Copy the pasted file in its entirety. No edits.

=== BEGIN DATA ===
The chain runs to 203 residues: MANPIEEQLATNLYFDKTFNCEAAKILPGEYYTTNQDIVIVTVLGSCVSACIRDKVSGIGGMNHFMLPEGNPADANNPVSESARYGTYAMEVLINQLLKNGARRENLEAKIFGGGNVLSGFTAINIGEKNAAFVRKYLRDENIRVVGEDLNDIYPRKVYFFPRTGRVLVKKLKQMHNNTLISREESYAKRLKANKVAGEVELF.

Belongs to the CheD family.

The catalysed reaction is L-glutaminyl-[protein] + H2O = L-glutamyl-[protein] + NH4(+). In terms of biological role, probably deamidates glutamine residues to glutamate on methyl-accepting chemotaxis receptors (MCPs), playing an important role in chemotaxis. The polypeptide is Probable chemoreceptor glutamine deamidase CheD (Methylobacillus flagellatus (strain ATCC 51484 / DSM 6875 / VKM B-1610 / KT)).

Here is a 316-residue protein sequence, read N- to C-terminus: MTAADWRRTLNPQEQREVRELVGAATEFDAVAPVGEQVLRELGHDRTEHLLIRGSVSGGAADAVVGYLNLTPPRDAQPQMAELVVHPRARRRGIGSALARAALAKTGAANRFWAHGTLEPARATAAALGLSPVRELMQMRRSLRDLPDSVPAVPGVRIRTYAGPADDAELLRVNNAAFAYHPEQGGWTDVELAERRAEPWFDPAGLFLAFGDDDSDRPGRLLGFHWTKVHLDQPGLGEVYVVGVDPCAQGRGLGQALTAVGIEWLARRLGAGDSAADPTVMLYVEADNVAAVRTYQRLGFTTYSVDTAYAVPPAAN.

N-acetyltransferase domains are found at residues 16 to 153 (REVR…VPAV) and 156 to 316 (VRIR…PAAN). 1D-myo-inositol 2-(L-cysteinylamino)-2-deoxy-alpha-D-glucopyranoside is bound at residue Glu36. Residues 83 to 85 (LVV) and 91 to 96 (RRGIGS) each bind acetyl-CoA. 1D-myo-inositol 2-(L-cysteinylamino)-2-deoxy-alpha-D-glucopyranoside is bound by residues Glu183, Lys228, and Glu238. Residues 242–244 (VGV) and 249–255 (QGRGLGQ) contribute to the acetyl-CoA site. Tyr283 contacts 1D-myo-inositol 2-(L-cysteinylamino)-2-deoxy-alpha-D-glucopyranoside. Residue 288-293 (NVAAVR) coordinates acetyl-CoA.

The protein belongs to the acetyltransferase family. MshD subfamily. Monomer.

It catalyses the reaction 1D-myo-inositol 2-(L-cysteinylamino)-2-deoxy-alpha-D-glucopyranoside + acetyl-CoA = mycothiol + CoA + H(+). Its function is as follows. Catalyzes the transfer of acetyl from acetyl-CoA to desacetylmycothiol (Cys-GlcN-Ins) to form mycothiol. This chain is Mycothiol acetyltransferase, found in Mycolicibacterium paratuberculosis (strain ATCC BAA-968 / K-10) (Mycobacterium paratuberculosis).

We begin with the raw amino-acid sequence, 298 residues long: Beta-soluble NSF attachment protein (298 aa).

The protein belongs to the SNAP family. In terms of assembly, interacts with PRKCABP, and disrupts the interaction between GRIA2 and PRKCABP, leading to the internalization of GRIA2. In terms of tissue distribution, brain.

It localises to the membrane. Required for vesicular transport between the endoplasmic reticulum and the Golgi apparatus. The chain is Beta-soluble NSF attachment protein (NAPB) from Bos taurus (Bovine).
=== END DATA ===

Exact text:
The chain runs to 203 residues: MANPIEEQLATNLYFDKTFNCEAAKILPGEYYTTNQDIVIVTVLGSCVSACIRDKVSGIGGMNHFMLPEGNPADANNPVSESARYGTYAMEVLINQLLKNGARRENLEAKIFGGGNVLSGFTAINIGEKNAAFVRKYLRDENIRVVGEDLNDIYPRKVYFFPRTGRVLVKKLKQMHNNTLISREESYAKRLKANKVAGEVELF.

Belongs to the CheD family.

The catalysed reaction is L-glutaminyl-[protein] + H2O = L-glutamyl-[protein] + NH4(+). In terms of biological role, probably deamidates glutamine residues to glutamate on methyl-accepting chemotaxis receptors (MCPs), playing an important role in chemotaxis. The polypeptide is Probable chemoreceptor glutamine deamidase CheD (Methylobacillus flagellatus (strain ATCC 51484 / DSM 6875 / VKM B-1610 / KT)).

Here is a 316-residue protein sequence, read N- to C-terminus: MTAADWRRTLNPQEQREVRELVGAATEFDAVAPVGEQVLRELGHDRTEHLLIRGSVSGGAADAVVGYLNLTPPRDAQPQMAELVVHPRARRRGIGSALARAALAKTGAANRFWAHGTLEPARATAAALGLSPVRELMQMRRSLRDLPDSVPAVPGVRIRTYAGPADDAELLRVNNAAFAYHPEQGGWTDVELAERRAEPWFDPAGLFLAFGDDDSDRPGRLLGFHWTKVHLDQPGLGEVYVVGVDPCAQGRGLGQALTAVGIEWLARRLGAGDSAADPTVMLYVEADNVAAVRTYQRLGFTTYSVDTAYAVPPAAN.

N-acetyltransferase domains are found at residues 16 to 153 (REVR…VPAV) and 156 to 316 (VRIR…PAAN). 1D-myo-inositol 2-(L-cysteinylamino)-2-deoxy-alpha-D-glucopyranoside is bound at residue Glu36. Residues 83 to 85 (LVV) and 91 to 96 (RRGIGS) each bind acetyl-CoA. 1D-myo-inositol 2-(L-cysteinylamino)-2-deoxy-alpha-D-glucopyranoside is bound by residues Glu183, Lys228, and Glu238. Residues 242–244 (VGV) and 249–255 (QGRGLGQ) contribute to the acetyl-CoA site. Tyr283 contacts 1D-myo-inositol 2-(L-cysteinylamino)-2-deoxy-alpha-D-glucopyranoside. Residue 288-293 (NVAAVR) coordinates acetyl-CoA.

The protein belongs to the acetyltransferase family. MshD subfamily. Monomer.

It catalyses the reaction 1D-myo-inositol 2-(L-cysteinylamino)-2-deoxy-alpha-D-glucopyranoside + acetyl-CoA = mycothiol + CoA + H(+). Its function is as follows. Catalyzes the transfer of acetyl from acetyl-CoA to desacetylmycothiol (Cys-GlcN-Ins) to form mycothiol. This chain is Mycothiol acetyltransferase, found in Mycolicibacterium paratuberculosis (strain ATCC BAA-968 / K-10) (Mycobacterium paratuberculosis).

We begin with the raw amino-acid sequence, 298 residues long: Beta-soluble NSF attachment protein (298 aa).

The protein belongs to the SNAP family. In terms of assembly, interacts with PRKCABP, and disrupts the interaction between GRIA2 and PRKCABP, leading to the internalization of GRIA2. In terms of tissue distribution, brain.

It localises to the membrane. Required for vesicular transport between the endoplasmic reticulum and the Golgi apparatus. The chain is Beta-soluble NSF attachment protein (NAPB) from Bos taurus (Bovine).